Today’s Artists: an interview with c’est karma

Today’s Artists: an interview with c’est karma

Like many of my fellow humanities students, I’m always on the lookout for underground, independent artists whose songs we can add to our ever-growing collection of elaborately titled playlists.  Some of us turn to internet reviews, to Spotify recommendations, to our friends, or, for the truly authentic musicophile, to half-scratched-off band stickers left in seedy club bathrooms. However, the one place you may not expect to find your new favorite songwriter is three seats to the left in your 9 am lecture.  C’est Karma is a 20-year-old Luxemburgish electronic-pop artist who also happens to study Literary and Cultural Analysis at the UVA. 

At a small bar next to campus we met up for an interview. After the obligatory Amsterdamer ice breakers, complaining about faulty bikes and even more faulty weather, I turned on my recorder to ask Karma about her interests, her career, and of course her music.

How did it all begin?

It all began when my brother turned eight, and I didn’t really have a present for him, so I wrote a song and sang it for him in the kitchen. That’s when I realized that it was actually kind of easy to write songs and so I just started to. Everything that happened after was quite random.

I was sixteen at the time. Afterward, through friends, I managed to play some shows in Luxemburg, and pretty quickly things went pretty crazy, I found a management team and a booking team, so things kind of developed pretty quickly.

I’m assuming there was a love for music long before this?

Of course, neither of my parents are musicians but they both share a deep love for music, my dad used to be in the punk scene in the 90’, my mom was into hip-hop and all kinds of other things. There was always music in the car, in the house, that I was invited to enjoy, so I could never dismiss music as a passion. 

And how much formal training went into your music alongside passion, and how much of it consisted of just figuring things out as you went along?

There was barely any formal training. I did go to music school as a kid, but I can hardly remember anything; I can read some sheet music but I don’t use it in my artistic process. Of course, it can be very useful, and if you want to get to a certain level you need to be classically trained or have some sort of musical education, but for me, it’s working out fine without it, for now.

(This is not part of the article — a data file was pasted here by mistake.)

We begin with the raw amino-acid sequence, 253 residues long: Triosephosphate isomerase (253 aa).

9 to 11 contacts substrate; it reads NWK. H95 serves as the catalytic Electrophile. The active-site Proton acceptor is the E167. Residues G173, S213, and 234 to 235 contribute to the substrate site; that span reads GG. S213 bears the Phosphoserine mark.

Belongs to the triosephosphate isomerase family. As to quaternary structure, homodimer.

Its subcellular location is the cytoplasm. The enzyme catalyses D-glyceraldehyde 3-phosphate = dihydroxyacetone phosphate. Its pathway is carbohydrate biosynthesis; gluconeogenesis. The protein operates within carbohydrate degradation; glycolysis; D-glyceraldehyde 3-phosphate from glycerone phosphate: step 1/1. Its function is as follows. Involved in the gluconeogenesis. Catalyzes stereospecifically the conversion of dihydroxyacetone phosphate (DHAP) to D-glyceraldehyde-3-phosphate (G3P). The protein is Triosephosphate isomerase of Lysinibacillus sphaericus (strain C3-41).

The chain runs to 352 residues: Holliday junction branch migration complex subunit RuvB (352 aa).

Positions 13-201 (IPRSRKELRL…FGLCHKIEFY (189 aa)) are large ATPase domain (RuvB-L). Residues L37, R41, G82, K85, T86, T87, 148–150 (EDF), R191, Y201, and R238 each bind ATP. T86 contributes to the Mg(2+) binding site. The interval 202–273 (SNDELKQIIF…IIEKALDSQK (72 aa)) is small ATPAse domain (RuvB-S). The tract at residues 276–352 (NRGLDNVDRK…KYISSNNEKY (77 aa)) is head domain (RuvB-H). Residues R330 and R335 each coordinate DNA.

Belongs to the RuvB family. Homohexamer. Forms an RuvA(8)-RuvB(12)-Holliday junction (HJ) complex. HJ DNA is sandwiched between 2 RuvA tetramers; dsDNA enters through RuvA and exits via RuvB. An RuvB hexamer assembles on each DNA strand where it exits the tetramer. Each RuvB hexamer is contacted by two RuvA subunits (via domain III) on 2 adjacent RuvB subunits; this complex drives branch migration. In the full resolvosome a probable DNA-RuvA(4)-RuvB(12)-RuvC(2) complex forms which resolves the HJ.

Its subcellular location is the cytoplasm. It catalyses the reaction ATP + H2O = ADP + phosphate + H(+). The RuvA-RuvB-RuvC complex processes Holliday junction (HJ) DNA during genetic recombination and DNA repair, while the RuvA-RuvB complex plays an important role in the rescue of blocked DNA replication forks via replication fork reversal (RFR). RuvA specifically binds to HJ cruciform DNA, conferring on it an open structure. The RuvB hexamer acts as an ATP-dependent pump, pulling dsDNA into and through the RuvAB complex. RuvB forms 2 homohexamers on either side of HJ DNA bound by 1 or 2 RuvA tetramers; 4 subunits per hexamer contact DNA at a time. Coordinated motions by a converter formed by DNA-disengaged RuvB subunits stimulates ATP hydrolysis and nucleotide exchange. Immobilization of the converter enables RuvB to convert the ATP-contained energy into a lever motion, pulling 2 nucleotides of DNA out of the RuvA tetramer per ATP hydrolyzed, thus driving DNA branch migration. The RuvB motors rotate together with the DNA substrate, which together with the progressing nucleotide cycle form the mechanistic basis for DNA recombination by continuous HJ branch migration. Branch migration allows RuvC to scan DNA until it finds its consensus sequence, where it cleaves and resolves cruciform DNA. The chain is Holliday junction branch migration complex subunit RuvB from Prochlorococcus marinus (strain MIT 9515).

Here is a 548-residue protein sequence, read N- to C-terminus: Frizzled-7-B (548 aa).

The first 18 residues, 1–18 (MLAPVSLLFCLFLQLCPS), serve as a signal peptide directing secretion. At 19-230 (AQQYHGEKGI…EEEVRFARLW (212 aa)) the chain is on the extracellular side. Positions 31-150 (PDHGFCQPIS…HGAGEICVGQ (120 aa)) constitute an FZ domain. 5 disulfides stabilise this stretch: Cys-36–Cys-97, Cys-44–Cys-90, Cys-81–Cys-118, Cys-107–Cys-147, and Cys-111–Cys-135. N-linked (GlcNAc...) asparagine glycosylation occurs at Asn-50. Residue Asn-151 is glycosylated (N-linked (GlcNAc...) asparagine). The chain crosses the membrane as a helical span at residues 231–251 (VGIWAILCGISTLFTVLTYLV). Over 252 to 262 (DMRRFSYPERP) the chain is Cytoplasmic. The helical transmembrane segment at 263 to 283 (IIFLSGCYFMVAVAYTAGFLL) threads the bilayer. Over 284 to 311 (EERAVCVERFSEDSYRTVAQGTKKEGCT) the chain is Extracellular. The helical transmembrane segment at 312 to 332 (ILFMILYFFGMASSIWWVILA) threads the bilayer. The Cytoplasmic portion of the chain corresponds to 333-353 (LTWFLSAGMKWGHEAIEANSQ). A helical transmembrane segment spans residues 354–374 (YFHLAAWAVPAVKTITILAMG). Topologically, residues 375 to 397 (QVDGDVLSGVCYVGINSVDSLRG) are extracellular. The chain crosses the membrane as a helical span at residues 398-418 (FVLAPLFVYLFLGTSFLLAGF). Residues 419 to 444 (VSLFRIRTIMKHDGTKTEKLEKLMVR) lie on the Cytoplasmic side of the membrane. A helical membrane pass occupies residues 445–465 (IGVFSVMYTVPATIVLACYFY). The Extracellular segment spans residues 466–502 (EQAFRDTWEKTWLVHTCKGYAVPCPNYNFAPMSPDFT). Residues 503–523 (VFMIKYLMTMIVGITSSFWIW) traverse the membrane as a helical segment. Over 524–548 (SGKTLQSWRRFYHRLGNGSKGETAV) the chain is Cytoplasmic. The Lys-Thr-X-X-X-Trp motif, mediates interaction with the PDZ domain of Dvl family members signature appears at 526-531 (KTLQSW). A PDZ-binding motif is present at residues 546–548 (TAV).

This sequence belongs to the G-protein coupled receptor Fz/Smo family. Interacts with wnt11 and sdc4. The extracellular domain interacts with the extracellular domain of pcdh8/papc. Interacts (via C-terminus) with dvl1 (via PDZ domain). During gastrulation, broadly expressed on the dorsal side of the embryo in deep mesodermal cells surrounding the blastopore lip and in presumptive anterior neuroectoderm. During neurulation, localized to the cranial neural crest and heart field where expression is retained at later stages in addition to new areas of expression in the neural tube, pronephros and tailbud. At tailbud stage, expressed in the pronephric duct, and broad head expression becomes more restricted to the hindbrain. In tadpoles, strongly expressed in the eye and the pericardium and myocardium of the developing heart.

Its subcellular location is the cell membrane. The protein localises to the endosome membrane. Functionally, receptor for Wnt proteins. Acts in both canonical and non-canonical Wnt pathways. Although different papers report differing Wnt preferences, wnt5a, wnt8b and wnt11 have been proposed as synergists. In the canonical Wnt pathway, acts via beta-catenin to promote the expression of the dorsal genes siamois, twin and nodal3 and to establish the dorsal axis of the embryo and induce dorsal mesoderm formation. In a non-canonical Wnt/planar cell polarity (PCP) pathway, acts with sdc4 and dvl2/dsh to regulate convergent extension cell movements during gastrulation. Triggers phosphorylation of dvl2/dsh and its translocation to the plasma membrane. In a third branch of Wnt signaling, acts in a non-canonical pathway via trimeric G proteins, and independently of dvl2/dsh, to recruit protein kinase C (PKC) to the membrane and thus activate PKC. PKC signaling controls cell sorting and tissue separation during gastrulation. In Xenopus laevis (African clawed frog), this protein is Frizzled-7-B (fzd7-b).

Which artist would you say has had the biggest impact on your music?

One artist that I think has always had an important influence on me is Bjork, an Icelandic musician. My mom introduced me to her and she’s stuck with me ever since, I’ve seen her movies and listened to her albums on repeat. And another artist who is a good friend of mine, also a musician from Luxemburg called Bartleby Delicate- Georges Goerens. He helped me get started, helped me write my first songs, and has become one of my best friends.

So did the friendship come first or the music?

The music. I used to be a huge fan of his band when I was fourteen, I was a huge fangirl, I would never have dared to approach him- which is now kind of embarrassing. So when I turned sixteen my parents’ present was singing lessons from him. That’s where the friendship began.

And how did you evolve from lessons to live performances?

My first time playing at an event was at the opening of a sustainable fashion shop, where we played together. After that, I was the opener for them at Fur Elise in Luxemburg, which was a bigger venue that I’ve played many many times since. What was most exciting about that show was that in the audience there was a booker for one of the biggest venues in Luxemburg. A week later I got a call asking me to open for a well-known German band, so for my third concert, I played in front of about six thousand, which I think is still the highlight of my career so far, I’ve never played an event that big since.

And has your performance style changed since then?

When I started out it was just me and an acoustic guitar and now it’s me and a bunch of cables and gear, a laptop, a whole super complex set-up, and it’s become more complicated than it used to be. 

Now I’m touring for the first time on my own and it keeps being exciting. That’s something I value about the way my career has developed. 

To circle back a little, can you tell me about any other indirect, non-musical influences on your music?

The non-answer would be that everything is an influence on me- either consciously or unconsciously everything will make its way into my music. More concrete examples- are feminist theory, and any sort of art or literature I consume,  I really like William  Carlos Williams who is a poet who has a very strong influence on my writing style. But I think the short answer is basically everything. 

You just recently released an album themed entirely around food, why this choice of theme?

The simple answer is because I like food and I like thinking about it, and the other reason is because I like using metaphors in general, and using food as a metaphor for different things sounded like an easy way to make a clear collection of songs.

Finally, any plans for the future? 

I’ll be on tour for the rest of the year, which is so exciting. I also have a remix of my last album coming up and I’m working on an album, which is also gonna have a theme, but I’m not going to reveal it yet. 

So, if you are the kind of person who strives to discover artists “before they were cool”, then I’m afraid you are too late- C’est Karma is already undeniably cool and has been for a while. If however, you’re looking for something exciting and meaningful, an album both whimsical and profound, or an Amsterdam-based artist at the start of what promises to be a fantastic and complex musical career, then look no further.

Photo credit: Shade Cumini